The Love Boat

The Love Boat

“Love, exciting and new…
Come aboard, we’re expecting you…”

Nothing says romance like a few relaxing days cruising the high seas. The ocean breeze, the luxurious accommodations – the Vegas-smooth vocal stylings of Jack Jones crooning a little welcoming ditty. For those that couldn’t embark on their own voyage of romance and adventure, they could tune in each week to an episode of The Love Boat, which debuted on ABC in 1977 and sailed steadily in the ratings for almost a decade.

Based on a novel by former cruise hostess Jeraldine Saunders called The Love Boats, ABC recruited veteran producer Aaron Spelling to create a couple of made-for-TV films and test the waters to see if they would float or sink. Their demonstrated buoyancy prompted ABC to greenlight the series.

Much like Love American Style that aired in the previous decade, The Love Boat consisted of a series of concurrent plots and colorful characters portrayed by a never-ending list of A-list guest stars. These plots unraveled weekly aboard the luxury liner, “The Pacific Princess” and almost always involved newfound love or a rekindled romance.

At the helm was the able Captain Stubing. His crew consisted of social director Julie McCoy, ship physician Dr. Adam Bricker, purser Gopher Smith and bartender Isaac Washington. In 1979, television viewers were also introduced to the Captain’s daughter, Vicki. A few more changes to the regular cast were made in 1984, when Judy McCoy replaced Julie McCoy (a result of Lauren Tewes leaving the show) and Ted McGinley joined the crew as photographer Ace Evans. And if one paid particular attention, they might just notice that the womanizing brother of Captain Stubing, Marshall, was actually played by the same actor as the Captain (Gavin McCleod) only with a cunningly deceptive toupee.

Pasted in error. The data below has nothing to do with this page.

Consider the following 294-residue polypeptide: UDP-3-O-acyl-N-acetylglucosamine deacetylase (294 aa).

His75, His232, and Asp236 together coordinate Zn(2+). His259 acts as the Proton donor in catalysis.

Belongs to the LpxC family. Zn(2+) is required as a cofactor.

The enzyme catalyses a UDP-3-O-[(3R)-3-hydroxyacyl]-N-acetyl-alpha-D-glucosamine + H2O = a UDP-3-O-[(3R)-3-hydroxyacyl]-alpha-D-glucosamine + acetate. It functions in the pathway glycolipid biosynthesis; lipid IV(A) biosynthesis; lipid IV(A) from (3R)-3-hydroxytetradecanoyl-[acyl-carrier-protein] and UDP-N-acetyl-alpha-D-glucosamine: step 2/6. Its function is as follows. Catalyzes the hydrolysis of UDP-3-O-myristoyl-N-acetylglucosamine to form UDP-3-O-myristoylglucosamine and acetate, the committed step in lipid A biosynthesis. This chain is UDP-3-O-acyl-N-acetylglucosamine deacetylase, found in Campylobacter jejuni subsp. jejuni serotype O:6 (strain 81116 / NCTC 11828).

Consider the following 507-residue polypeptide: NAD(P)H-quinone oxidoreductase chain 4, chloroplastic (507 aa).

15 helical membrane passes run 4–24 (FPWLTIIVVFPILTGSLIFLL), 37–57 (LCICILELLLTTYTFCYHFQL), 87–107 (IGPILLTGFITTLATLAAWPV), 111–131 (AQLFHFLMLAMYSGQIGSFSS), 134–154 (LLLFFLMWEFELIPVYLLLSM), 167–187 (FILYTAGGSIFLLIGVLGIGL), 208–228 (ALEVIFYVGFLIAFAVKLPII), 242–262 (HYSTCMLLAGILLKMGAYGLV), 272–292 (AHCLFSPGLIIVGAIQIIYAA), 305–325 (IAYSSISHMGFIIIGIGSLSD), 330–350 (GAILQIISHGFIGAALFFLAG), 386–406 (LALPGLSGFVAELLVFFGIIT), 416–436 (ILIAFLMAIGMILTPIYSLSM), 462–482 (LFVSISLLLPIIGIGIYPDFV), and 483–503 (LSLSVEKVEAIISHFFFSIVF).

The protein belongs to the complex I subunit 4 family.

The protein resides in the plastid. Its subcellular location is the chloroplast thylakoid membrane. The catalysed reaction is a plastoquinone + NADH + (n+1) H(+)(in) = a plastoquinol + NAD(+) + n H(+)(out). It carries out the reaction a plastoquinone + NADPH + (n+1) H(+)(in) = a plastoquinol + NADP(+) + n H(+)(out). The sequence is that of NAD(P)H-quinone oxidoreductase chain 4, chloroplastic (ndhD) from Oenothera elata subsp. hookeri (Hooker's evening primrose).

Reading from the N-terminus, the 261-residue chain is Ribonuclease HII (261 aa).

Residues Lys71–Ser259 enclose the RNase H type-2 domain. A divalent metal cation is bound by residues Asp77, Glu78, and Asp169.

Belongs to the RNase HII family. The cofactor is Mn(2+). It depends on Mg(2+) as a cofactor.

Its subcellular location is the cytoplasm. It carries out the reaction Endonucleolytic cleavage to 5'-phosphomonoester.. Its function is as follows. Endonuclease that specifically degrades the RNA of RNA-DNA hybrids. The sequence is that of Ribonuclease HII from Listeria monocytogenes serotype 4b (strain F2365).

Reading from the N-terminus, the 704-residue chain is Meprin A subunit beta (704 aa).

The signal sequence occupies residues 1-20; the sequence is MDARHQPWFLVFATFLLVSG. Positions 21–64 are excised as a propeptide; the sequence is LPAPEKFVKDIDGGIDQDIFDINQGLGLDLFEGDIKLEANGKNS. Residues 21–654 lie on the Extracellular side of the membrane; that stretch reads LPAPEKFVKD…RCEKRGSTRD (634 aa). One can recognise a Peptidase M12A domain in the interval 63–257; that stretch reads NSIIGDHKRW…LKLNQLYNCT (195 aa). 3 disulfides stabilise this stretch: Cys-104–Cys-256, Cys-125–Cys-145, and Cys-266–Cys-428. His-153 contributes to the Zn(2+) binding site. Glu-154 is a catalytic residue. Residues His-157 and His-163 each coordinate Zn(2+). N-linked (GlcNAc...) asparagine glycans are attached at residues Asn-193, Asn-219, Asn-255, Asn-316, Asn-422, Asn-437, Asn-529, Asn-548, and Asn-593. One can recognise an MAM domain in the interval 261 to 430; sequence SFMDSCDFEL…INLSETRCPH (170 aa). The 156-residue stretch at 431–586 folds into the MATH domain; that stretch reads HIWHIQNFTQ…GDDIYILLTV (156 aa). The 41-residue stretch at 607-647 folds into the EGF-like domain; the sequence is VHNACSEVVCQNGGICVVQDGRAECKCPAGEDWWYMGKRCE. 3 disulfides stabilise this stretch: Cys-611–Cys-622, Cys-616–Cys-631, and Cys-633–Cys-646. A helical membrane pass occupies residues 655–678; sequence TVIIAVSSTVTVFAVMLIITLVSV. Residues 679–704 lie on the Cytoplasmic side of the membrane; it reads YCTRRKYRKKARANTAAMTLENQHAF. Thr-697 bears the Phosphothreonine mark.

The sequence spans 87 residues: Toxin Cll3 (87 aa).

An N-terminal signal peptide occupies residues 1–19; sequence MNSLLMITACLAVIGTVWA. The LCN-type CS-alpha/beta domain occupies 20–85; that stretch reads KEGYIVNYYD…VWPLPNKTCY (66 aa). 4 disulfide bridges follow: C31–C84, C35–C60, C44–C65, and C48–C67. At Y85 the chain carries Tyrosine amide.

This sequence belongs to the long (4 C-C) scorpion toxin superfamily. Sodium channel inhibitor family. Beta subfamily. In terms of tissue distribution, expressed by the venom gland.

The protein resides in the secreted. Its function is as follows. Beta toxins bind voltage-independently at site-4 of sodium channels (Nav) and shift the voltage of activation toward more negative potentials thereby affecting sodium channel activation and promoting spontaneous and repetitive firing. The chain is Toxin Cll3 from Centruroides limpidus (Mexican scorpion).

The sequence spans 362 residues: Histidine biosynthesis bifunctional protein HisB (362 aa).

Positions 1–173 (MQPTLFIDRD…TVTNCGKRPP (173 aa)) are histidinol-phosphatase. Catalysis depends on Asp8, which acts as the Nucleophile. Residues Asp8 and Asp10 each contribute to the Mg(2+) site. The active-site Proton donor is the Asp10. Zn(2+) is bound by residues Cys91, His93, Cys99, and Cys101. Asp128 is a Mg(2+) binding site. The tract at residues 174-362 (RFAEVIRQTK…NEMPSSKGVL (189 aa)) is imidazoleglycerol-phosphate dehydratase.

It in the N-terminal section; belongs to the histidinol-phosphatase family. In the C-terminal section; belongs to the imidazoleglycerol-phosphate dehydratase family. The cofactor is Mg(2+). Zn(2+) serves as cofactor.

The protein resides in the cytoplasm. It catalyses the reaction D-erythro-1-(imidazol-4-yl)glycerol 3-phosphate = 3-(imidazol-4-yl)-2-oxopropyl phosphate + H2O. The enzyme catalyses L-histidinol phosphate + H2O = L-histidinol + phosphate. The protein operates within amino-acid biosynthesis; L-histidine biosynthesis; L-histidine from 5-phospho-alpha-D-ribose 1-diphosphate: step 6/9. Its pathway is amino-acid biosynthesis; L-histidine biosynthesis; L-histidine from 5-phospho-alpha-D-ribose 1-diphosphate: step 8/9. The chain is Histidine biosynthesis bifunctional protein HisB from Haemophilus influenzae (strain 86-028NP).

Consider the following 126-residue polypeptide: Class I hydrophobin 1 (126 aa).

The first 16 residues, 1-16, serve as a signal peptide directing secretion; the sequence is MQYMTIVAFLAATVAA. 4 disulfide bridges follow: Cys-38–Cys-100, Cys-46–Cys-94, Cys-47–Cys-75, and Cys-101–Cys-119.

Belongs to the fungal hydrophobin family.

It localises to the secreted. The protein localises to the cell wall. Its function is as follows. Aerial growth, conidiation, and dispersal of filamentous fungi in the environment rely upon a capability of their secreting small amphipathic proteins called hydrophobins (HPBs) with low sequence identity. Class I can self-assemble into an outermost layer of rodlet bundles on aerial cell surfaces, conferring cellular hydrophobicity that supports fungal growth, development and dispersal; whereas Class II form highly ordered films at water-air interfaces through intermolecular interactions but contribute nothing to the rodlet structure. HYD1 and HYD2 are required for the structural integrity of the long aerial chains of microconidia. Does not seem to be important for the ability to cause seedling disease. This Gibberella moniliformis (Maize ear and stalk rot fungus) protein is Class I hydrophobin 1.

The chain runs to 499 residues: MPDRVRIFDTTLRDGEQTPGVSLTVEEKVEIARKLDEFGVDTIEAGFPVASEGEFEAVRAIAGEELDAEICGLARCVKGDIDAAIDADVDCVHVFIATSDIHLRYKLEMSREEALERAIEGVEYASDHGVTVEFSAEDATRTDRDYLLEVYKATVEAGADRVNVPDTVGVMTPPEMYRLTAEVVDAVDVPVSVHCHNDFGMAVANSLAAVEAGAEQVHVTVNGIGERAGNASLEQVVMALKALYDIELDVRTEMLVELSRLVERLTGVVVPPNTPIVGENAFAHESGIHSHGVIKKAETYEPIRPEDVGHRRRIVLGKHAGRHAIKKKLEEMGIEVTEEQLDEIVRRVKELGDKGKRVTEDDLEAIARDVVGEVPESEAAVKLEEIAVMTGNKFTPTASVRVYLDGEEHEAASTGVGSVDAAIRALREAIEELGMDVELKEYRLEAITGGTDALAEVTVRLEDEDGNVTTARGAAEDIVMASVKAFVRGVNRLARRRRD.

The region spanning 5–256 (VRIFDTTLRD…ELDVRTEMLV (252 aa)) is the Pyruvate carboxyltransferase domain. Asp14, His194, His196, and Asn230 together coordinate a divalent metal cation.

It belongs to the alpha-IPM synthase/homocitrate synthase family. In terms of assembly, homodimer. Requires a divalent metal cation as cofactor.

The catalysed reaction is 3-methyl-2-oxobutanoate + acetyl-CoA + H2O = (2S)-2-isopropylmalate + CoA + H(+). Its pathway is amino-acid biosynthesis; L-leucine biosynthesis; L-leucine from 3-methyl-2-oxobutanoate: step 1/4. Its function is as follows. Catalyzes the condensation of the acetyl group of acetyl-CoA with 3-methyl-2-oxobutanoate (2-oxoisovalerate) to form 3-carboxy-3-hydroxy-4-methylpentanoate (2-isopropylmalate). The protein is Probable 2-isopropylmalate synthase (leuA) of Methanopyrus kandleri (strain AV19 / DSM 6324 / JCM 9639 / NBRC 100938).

The Love Boat had a bit of realism thrown in, considering that the exterior shots used in the series were actually filmed primarily aboard two real cruise ships, “The Pacific Princess” and “The Island Princess”. The ships were at sea during filming and all those extras in the background were real passengers. Interior scenes, however, were filmed inside the more accomidating Hollywood sound stages.

In 1985, the ratings for The Love Boat began to list and changes were implemented to set the show back on course. The memorable Jack Jones theme was re-cut with Dionne Warwick handling the vocal duties. A group of performing singer/dancers called “Mermaids” were added to entertain the guests, and Capt. Stubing found his own romantic mojo on board and married a new character named Emily Haywood. Even with these alterations, The Love Boat continued to take on ratings water and the ship returned to port at the end of the 1986 season. It wouldn’t be the last time the ship(s) sailed, however, as a series of two-hour specials would follow in their wake.

Perhaps the most memorable thing about The Love Boat was the plethora of guest stars – a list of whom which reads like a who’s who of Hollywood. A small sampling includes: Steve Allen, Ann B. Davis, Jamie Lee Curtis, Peter Graves, Annette Funicello, Pat Morita, John Ritter, Mickey Rooney, The Village People, Andy Warhol, Vincent Price, Lee Majors, Janet Jackson, Bob Denver and Sonny Bono. Basically, if your face was on TV in the 60s, 70s or 80s, you probably found your way aboard the Pacific Princess at one time or another.

And today, The Love Boat remains popular all over the world, still airing in reruns in over 90 countries. The original cast reunited in 1990 for the 2-hour special The Love Boat: A Valentine Voyage. And, in 1998, Robert Urich took over the helm for an all-new version of the series called The Love Boat, The Next Wave. It didn’t fare so well at sea and only lasted a year. But no matter, fond memories of the original show will linger for many years to come.

Did you tune in each week to The Love Boat, maybe even watch a little Fantasy Island afterwards? We would love to hear your memories of the series in our comments section below, as we give a tip of the hat to Captain Stubing and his colorful crew for reminding us that love was alive and well on their boat, exciting and new …

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